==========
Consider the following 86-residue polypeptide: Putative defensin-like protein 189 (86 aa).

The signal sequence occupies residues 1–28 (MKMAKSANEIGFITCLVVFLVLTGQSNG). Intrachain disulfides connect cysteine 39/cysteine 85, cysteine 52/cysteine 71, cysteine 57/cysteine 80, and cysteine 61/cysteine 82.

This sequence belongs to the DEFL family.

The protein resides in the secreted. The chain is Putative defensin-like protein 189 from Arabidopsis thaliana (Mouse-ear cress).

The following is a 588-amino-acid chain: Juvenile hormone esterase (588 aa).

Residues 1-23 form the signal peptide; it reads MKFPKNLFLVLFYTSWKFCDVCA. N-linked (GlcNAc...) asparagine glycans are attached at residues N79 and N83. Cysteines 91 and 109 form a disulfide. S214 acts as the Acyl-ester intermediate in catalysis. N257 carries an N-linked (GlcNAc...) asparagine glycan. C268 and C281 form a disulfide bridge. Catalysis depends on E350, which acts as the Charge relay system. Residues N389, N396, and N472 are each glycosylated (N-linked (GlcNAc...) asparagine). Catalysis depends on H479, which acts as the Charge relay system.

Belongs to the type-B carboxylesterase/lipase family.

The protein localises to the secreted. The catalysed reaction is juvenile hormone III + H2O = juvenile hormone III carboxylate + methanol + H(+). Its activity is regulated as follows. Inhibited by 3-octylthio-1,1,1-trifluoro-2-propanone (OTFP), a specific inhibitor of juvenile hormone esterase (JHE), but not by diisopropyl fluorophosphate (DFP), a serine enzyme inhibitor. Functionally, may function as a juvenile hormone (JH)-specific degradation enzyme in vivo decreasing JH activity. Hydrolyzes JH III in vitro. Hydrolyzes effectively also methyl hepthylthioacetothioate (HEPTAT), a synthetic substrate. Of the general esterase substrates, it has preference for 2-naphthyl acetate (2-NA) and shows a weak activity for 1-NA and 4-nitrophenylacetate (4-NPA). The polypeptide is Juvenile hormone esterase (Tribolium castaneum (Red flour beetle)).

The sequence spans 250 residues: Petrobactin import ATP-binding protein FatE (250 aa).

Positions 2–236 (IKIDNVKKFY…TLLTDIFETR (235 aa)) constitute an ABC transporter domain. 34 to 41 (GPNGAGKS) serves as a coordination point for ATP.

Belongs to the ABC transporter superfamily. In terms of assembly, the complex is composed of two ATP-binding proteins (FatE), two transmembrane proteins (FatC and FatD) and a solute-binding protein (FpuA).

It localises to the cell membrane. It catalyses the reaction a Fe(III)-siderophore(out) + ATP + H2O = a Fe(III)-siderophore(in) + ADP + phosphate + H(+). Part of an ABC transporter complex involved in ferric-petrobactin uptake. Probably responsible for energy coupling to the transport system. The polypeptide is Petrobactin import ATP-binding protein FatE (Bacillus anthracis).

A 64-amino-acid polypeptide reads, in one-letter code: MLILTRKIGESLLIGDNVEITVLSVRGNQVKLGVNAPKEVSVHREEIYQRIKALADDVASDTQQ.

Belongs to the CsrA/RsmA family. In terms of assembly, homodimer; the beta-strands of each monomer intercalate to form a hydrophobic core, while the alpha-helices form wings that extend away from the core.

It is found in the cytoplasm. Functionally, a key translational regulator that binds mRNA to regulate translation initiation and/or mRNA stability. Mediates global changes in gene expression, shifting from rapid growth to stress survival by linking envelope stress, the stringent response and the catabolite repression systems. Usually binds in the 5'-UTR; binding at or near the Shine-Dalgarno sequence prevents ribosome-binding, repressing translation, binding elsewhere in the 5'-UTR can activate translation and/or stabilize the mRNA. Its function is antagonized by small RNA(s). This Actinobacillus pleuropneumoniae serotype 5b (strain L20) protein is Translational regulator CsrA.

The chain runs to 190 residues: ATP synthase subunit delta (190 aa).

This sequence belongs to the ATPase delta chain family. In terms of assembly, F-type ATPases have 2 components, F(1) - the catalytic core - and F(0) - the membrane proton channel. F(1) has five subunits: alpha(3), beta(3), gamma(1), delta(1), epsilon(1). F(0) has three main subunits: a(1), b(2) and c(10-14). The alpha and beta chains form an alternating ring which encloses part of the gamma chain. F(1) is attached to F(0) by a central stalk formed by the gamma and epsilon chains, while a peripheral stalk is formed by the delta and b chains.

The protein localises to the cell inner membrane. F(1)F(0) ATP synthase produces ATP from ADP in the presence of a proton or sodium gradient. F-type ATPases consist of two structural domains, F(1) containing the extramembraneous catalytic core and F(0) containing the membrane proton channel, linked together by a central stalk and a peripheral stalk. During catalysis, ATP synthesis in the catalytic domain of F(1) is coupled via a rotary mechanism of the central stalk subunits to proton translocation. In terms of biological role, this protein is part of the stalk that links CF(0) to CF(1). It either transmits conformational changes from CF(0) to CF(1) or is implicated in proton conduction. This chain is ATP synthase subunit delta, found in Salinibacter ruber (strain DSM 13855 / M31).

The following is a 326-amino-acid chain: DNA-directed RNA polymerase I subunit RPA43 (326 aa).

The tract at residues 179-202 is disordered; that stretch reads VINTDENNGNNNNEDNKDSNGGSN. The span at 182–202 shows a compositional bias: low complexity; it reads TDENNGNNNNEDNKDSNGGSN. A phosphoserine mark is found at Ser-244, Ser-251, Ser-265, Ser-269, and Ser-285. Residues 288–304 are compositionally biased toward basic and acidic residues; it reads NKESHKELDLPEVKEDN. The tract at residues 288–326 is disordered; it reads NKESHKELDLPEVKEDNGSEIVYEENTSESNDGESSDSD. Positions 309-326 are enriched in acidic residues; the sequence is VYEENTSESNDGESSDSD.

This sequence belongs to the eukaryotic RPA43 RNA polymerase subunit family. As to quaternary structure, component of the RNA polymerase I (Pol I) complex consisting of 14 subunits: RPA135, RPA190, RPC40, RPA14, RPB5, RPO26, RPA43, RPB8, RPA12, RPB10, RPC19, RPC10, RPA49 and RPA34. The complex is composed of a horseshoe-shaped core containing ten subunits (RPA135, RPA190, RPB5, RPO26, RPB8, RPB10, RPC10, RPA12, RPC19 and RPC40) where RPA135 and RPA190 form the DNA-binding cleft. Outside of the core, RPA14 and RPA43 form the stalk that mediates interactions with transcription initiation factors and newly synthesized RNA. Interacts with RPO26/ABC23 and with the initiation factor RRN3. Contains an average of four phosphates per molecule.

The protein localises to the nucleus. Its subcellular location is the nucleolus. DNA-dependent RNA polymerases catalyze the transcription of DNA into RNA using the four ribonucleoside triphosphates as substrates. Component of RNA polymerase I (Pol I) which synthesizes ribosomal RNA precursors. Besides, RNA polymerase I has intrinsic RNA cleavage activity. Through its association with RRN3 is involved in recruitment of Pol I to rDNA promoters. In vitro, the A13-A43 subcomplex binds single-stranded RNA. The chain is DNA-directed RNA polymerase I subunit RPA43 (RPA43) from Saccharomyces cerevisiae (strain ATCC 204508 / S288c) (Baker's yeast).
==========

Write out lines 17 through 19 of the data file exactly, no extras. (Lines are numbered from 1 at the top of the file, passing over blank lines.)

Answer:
This sequence belongs to the ATPase delta chain family. In terms of assembly, F-type ATPases have 2 components, F(1) - the catalytic core - and F(0) - the membrane proton channel. F(1) has five subunits: alpha(3), beta(3), gamma(1), delta(1), epsilon(1). F(0) has three main subunits: a(1), b(2) and c(10-14). The alpha and beta chains form an alternating ring which encloses part of the gamma chain. F(1) is attached to F(0) by a central stalk formed by the gamma and epsilon chains, while a peripheral stalk is formed by the delta and b chains.

The protein localises to the cell inner membrane. F(1)F(0) ATP synthase produces ATP from ADP in the presence of a proton or sodium gradient. F-type ATPases consist of two structural domains, F(1) containing the extramembraneous catalytic core and F(0) containing the membrane proton channel, linked together by a central stalk and a peripheral stalk. During catalysis, ATP synthesis in the catalytic domain of F(1) is coupled via a rotary mechanism of the central stalk subunits to proton translocation. In terms of biological role, this protein is part of the stalk that links CF(0) to CF(1). It either transmits conformational changes from CF(0) to CF(1) or is implicated in proton conduction. This chain is ATP synthase subunit delta, found in Salinibacter ruber (strain DSM 13855 / M31).

The following is a 326-amino-acid chain: DNA-directed RNA polymerase I subunit RPA43 (326 aa).